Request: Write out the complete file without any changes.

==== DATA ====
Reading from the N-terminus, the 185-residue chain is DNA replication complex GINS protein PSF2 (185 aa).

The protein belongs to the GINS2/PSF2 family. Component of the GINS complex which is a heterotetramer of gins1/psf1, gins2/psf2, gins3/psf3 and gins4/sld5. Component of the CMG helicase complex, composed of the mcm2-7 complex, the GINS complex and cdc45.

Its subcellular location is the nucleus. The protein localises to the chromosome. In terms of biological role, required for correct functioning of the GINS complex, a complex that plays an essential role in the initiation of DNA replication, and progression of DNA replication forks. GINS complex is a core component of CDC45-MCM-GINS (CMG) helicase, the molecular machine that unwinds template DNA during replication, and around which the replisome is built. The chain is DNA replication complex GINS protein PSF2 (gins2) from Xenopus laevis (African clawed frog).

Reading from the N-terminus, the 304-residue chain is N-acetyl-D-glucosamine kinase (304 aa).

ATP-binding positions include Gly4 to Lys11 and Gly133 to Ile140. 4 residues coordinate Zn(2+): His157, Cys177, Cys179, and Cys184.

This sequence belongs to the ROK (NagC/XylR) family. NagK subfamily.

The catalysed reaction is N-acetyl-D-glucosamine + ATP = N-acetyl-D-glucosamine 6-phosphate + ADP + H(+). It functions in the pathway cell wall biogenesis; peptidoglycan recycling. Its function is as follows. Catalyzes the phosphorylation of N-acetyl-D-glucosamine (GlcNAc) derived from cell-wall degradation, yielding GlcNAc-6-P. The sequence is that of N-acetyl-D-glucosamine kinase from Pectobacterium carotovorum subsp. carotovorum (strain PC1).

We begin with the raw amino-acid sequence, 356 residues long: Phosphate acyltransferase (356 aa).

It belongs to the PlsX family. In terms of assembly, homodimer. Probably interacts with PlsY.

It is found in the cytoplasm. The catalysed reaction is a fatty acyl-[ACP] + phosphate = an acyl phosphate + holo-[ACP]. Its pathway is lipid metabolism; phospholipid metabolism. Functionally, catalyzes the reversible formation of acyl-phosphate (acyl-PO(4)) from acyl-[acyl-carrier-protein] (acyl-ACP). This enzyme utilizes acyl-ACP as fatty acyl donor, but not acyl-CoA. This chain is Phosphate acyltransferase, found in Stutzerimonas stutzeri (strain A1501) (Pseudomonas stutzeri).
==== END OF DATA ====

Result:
Reading from the N-terminus, the 185-residue chain is DNA replication complex GINS protein PSF2 (185 aa).

The protein belongs to the GINS2/PSF2 family. Component of the GINS complex which is a heterotetramer of gins1/psf1, gins2/psf2, gins3/psf3 and gins4/sld5. Component of the CMG helicase complex, composed of the mcm2-7 complex, the GINS complex and cdc45.

Its subcellular location is the nucleus. The protein localises to the chromosome. In terms of biological role, required for correct functioning of the GINS complex, a complex that plays an essential role in the initiation of DNA replication, and progression of DNA replication forks. GINS complex is a core component of CDC45-MCM-GINS (CMG) helicase, the molecular machine that unwinds template DNA during replication, and around which the replisome is built. The chain is DNA replication complex GINS protein PSF2 (gins2) from Xenopus laevis (African clawed frog).

Reading from the N-terminus, the 304-residue chain is N-acetyl-D-glucosamine kinase (304 aa).

ATP-binding positions include Gly4 to Lys11 and Gly133 to Ile140. 4 residues coordinate Zn(2+): His157, Cys177, Cys179, and Cys184.

This sequence belongs to the ROK (NagC/XylR) family. NagK subfamily.

The catalysed reaction is N-acetyl-D-glucosamine + ATP = N-acetyl-D-glucosamine 6-phosphate + ADP + H(+). It functions in the pathway cell wall biogenesis; peptidoglycan recycling. Its function is as follows. Catalyzes the phosphorylation of N-acetyl-D-glucosamine (GlcNAc) derived from cell-wall degradation, yielding GlcNAc-6-P. The sequence is that of N-acetyl-D-glucosamine kinase from Pectobacterium carotovorum subsp. carotovorum (strain PC1).

We begin with the raw amino-acid sequence, 356 residues long: Phosphate acyltransferase (356 aa).

It belongs to the PlsX family. In terms of assembly, homodimer. Probably interacts with PlsY.

It is found in the cytoplasm. The catalysed reaction is a fatty acyl-[ACP] + phosphate = an acyl phosphate + holo-[ACP]. Its pathway is lipid metabolism; phospholipid metabolism. Functionally, catalyzes the reversible formation of acyl-phosphate (acyl-PO(4)) from acyl-[acyl-carrier-protein] (acyl-ACP). This enzyme utilizes acyl-ACP as fatty acyl donor, but not acyl-CoA. This chain is Phosphate acyltransferase, found in Stutzerimonas stutzeri (strain A1501) (Pseudomonas stutzeri).